5. 1986 Rolls-Royce Camargue Pininfarina Limited Edition
Estimate: £40,000 – £55,000
Now this really is a rare car. Only 531 Camargues of any kind were ever made, and the final 12 of these were designated special-edition models to celebrate, rather obscurely, the 80th anniversary of the first Rolls being sold in the US.
What that meant in practice was that these 12 gained a white with red/white leather interior, individually numbered plaques, Rolls-Royce monogram door caps and various additional extras such as a silver-plated, monogrammed vanity set.
This one’s number seven and is presented in impeccable condition.
6. 1935 Rolls-Royce Phantom III Sedanca de Ville
Estimate: £110,000 – £140,000
One Rolls not enough for you? This Phantom III dates from an era when every example was coachbuilt by hand, and wears lovely bodywork from J Gurney Nutting.
It was originally supplied to the Marquess of Queensberry and has spent much of its life in the US, where it is thought to have been restored at some stage.
7. 1970 Alfa Romeo 1750 Spider Veloce
Estimate: £28,000 – £34,000
Our esteemed editor in chief Alastair Clements drove an Alfa Spider through Spain recently for a Classic & Sports Car cover shoot, though that one was a Duetto 1600, whereas this is a later 1750 Spider Veloce.
That’s a minor detail, though – the important bit is that it’s a gorgeous open-topped Italian sports car classic in seemingly good nick and with no known faults. We’re booking our Eurotunnel tickets now.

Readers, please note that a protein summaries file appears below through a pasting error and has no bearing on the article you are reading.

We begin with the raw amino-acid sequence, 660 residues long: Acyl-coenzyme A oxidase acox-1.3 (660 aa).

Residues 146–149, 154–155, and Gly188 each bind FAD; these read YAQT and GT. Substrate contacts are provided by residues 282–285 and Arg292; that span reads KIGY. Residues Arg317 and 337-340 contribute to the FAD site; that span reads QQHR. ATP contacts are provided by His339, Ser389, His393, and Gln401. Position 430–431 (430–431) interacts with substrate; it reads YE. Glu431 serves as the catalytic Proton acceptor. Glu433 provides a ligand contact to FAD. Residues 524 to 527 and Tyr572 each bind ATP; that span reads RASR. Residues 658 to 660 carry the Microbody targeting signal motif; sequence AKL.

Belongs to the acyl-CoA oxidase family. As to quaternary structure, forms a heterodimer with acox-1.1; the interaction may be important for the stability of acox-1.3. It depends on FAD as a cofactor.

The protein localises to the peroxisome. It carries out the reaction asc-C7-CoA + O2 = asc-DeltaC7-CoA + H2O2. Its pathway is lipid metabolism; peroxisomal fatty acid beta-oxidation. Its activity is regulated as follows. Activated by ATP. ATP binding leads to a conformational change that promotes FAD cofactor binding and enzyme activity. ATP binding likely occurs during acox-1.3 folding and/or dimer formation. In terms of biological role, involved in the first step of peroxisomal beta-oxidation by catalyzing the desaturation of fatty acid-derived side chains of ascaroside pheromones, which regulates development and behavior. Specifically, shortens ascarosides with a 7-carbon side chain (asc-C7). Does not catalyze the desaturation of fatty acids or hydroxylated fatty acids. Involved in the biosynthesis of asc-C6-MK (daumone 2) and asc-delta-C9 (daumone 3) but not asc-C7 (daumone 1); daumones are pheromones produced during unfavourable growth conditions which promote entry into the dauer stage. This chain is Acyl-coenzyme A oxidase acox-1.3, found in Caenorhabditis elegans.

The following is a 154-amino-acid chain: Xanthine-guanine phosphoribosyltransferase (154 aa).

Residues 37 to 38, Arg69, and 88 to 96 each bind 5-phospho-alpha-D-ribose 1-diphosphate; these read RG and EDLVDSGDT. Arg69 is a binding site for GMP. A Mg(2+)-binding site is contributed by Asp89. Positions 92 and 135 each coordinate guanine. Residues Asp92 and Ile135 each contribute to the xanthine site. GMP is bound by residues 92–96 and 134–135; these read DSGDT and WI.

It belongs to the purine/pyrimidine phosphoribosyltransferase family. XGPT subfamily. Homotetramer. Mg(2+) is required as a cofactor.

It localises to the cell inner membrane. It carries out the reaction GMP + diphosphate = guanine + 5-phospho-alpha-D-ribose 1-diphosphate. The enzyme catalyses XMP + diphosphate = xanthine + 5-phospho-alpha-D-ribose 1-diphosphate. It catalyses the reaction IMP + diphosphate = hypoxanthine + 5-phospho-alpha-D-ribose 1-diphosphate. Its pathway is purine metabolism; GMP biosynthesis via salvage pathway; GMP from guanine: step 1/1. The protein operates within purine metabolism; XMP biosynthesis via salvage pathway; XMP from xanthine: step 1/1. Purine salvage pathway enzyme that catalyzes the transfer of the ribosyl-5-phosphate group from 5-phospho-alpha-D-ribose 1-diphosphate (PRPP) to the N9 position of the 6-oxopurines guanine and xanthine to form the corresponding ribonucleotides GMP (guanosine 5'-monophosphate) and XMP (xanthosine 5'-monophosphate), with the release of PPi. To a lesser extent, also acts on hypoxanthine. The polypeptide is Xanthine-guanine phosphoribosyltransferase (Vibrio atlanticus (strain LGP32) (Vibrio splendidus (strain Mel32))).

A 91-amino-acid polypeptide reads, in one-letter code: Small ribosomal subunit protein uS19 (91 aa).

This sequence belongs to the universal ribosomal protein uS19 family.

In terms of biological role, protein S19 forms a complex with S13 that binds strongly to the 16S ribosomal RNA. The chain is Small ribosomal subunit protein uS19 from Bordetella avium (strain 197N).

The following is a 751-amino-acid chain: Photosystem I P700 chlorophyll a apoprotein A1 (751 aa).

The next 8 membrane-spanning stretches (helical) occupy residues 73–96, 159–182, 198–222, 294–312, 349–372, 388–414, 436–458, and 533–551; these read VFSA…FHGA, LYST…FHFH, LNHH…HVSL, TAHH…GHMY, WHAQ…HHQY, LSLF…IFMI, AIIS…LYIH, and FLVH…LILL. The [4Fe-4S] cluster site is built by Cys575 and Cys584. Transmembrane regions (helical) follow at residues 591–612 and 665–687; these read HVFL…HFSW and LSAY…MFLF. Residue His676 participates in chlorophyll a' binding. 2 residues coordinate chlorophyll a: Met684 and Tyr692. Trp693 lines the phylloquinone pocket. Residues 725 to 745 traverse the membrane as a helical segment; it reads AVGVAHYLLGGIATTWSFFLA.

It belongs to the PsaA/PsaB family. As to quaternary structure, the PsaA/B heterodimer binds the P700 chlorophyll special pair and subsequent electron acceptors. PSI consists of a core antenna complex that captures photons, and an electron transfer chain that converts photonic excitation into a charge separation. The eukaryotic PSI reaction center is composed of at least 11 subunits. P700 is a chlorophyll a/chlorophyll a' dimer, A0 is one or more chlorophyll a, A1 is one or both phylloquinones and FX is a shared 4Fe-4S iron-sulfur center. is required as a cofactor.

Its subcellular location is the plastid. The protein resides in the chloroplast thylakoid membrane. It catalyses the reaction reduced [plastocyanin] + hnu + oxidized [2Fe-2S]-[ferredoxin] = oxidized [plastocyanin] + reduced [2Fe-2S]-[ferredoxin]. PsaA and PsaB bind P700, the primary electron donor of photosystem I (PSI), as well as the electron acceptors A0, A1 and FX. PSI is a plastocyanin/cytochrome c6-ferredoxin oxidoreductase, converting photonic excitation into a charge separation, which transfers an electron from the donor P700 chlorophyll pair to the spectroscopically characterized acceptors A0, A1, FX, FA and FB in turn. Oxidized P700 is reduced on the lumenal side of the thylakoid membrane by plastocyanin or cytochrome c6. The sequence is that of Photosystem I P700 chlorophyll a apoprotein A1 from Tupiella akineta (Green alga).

8. 1974 Rover P6 Estoura
Estimate: £9000 – £12,000
The only thing you really need to know about the Rover P6 Estoura is that our own Martin Buckley recently included it in his list of the Top 10 Rare Estates. And trust us, Buckley is a man who knows his estate cars…
Created by FLM Panelcraft of Battersea, the P6 Estoura was only built to the tune of a few hundred examples (exact estimates vary) and while not exactly pretty, it is nonetheless endearingly quirky.
This one is said to be in good order and runs well.
9. 1960 Aston Martin DB4 Series II
Estimate: £380,000 – £410,000
And now we’re really into the big hitters: this matching-numbers DB4 is one of several Astons in the Historics auction and is in excellent, mostly original condition throughout.
10. 1964 Aston Martin DB5
Estimate: £525,000 – £575,000
The Aston Martin DB5 is every bit as intrinsic to the James Bond legend as outlandish gadgets and outdated innuendo. This one more so than most: it’s spent the last several years on display in Bond exhibitions and has been signed (on the glovebox) by one of the actors who played the secret agent on the big screen.
No, not Sean Connery, unfortunately. Nor Sir Roger Moore. But still, George Lazenby’s better than Timothy Dalton, right?
This superb DB5 is finished in Silver Birch – but of course – and is a matching-numbers example in very good order throughout. And if you buy it, you can always ask Mr Connery to add his scrawl to the glovebox too.